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FNA | Family List | FNA Vol. 27 | Pottiaceae | Tortula

23. Tortula cernua (Huebener) Lindberg, Musc. Scand. 20. 1879.

Dermatodon cernuus Huebener, Muscol. Germ., 117. 1833; D. randii (Kennedy) Lazarenko; Pottia randii Kennedy; Tortula randii (Kennedy) R. H. Zander

Leaves elliptic, apex broadly acute to rounded-acute, mucronate or apiculate, margins recurved at mid leaf, bordered throughout or in lower 2/3 with 2(-3) rows of narrower, short- to long-rectangular, thicker-walled cells that are 1-2-stratose; costa percurrent or short-excurrent, lacking an adaxial pad of cells, distally narrow, 3-4 cells across the convex adaxial surface; distal laminal cells hexagonal to rectangular, (13-)16-24(-28) µm wide, 1-2:1, not or rarely very weakly papillose. Sexual condition autoicous. Sporophytes exerted. Seta 0.6-1.2 cm. Capsule stegocarpic, not systylius, short-cylindric and curved or ovoid and bilaterally symmetrical, nodding or occasionally nearly horizontal, urn 1-1.8 mm; peristome weak, ca. 100-200 µm, teeth 16, not twisted, divided nearly to the base into 2-3 branches and variously perforate, basal membrane very low or absent, or rudimentary or fragmentary and attached to the inside of the operculum; operculum 0.2-1.5 mm. Spores 25-35 µm, spheric, densely papillose.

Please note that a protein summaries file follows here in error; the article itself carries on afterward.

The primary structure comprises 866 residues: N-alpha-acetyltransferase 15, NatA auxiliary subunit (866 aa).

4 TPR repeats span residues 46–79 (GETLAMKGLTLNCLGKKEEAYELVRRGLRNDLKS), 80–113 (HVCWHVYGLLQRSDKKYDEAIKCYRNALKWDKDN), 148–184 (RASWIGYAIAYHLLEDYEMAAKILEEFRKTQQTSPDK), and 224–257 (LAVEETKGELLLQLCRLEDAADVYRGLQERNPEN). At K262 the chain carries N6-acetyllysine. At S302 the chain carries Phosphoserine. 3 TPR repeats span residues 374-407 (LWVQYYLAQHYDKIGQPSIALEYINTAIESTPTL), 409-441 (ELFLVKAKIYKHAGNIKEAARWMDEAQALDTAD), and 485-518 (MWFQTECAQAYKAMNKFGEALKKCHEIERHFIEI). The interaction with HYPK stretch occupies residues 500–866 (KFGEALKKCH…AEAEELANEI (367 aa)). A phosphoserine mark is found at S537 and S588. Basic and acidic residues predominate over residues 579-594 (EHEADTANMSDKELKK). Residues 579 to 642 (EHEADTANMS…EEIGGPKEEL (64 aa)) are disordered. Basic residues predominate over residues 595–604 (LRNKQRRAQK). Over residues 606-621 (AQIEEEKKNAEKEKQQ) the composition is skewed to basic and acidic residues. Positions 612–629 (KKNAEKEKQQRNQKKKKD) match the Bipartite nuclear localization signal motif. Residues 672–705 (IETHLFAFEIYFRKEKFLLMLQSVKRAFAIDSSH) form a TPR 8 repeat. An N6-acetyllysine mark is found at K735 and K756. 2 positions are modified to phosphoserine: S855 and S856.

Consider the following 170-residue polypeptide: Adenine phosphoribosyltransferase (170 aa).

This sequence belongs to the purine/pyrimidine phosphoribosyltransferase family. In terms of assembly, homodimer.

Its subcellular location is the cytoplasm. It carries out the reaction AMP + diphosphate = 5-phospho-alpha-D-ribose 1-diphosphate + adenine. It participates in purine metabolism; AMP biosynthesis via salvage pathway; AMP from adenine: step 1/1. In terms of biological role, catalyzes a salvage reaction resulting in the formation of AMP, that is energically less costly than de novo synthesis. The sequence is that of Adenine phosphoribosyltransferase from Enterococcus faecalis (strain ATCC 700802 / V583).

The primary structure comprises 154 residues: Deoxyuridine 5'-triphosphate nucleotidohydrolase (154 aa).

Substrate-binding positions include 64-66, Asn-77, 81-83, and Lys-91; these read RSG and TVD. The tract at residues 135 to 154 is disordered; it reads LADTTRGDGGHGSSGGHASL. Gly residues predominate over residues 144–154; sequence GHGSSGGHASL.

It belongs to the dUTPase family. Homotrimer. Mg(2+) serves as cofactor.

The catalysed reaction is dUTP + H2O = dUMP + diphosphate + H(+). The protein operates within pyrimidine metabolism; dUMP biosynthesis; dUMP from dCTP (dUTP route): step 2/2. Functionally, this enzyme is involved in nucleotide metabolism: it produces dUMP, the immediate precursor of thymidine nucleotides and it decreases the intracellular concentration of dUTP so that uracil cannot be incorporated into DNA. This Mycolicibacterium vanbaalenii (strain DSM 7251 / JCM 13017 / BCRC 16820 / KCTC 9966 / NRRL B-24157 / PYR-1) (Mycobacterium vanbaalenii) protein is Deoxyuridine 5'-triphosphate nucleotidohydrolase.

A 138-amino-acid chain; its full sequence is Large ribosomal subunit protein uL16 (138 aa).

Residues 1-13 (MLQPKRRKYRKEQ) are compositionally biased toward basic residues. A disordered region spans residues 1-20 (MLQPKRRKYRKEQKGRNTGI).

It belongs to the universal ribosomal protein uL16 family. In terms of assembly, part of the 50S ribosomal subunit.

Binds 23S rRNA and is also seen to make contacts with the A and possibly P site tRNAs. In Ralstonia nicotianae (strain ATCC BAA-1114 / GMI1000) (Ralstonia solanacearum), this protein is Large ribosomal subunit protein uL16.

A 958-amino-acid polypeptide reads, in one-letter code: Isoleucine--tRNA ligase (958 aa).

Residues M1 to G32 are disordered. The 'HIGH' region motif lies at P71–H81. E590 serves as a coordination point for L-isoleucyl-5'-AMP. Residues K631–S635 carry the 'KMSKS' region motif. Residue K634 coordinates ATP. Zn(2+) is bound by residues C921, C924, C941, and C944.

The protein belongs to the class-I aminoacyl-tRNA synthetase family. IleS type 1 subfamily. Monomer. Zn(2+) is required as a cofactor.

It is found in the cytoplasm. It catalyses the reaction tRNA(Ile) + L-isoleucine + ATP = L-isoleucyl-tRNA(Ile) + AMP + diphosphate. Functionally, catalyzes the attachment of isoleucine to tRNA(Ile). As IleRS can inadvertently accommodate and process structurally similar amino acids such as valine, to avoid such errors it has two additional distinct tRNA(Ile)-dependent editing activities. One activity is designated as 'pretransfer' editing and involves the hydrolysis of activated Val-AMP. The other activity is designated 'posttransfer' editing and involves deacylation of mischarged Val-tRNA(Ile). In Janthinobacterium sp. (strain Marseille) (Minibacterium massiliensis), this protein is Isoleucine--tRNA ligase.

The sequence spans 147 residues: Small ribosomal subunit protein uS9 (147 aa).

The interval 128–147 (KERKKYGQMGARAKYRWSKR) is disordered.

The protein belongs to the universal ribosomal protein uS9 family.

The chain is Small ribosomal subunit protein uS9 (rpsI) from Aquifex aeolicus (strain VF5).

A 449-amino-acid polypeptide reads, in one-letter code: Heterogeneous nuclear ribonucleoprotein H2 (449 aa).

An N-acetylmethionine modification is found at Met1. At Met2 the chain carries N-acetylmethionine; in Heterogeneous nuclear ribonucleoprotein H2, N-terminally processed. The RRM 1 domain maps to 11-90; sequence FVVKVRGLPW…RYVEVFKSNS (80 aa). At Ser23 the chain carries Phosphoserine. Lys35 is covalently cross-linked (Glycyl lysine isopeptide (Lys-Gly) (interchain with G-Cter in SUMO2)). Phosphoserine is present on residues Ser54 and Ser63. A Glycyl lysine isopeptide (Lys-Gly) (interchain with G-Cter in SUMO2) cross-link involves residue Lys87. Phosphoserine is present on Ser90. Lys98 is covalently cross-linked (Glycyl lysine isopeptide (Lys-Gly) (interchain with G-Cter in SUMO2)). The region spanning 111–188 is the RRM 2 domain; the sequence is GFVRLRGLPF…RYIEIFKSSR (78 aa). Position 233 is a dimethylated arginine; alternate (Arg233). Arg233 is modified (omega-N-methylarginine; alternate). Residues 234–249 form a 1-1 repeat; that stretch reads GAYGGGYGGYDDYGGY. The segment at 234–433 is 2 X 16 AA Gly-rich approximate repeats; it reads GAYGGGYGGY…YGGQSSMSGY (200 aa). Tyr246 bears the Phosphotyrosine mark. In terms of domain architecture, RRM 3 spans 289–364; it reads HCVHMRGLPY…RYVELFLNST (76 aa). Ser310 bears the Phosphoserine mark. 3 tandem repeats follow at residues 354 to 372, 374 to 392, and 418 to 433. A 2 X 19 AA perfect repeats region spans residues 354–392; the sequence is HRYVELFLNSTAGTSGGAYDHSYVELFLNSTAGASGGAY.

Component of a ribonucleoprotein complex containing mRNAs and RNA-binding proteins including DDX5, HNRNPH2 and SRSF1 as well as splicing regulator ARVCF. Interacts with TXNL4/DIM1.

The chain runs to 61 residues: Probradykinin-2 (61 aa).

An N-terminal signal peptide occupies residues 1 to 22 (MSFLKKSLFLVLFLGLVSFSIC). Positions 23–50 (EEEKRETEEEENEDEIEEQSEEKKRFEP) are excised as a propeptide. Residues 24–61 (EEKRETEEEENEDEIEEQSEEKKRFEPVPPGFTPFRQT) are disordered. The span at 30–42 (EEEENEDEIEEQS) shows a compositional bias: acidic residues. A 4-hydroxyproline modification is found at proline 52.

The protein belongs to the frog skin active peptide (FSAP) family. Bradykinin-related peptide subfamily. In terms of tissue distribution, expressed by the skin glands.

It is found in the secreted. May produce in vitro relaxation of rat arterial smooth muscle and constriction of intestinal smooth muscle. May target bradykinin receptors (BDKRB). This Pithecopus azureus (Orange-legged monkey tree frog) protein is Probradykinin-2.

Capsules mature summer. Soil, limestone; low to moderate elevations; Greenland; Alta., B.C., Man., N.B., Nfld. and Labr. (Nfld.), N.W.T., N.S., Nunavut, Ont., Que., Sask., Yukon; Alaska, Ariz., Colo., Ill., Iowa, Maine, Mont., Nev., N.Dak., Ohio, Utah, Wis., Wyo.; Europe; Asia.

Tortula cernua differs from T. laureri in the usually smooth laminal cells, the mostly ovoid and bilaterally symmetrical capsule inclined to horizontal, and peristome not twisted. Its range is more southerly and at lower elevations. The small and fragile peristome commonly falls with the operculum, being attached to its inner surface, and the capsule may appear gymnostomous. Given that the uncommon T. randii is only distinguished from T. cernua by the apparent absence of a peristome and has much the same range, and all specimens of that species I have seen are indeed peristomate or, as in A. J. Grout, N. Amer. Musci Perf. 197, MO, have smooth fragments of a peristome attached to the inner surface of the operculum, I agree with J. M. Holzinger (1925) that it should not be recognized as distinct.


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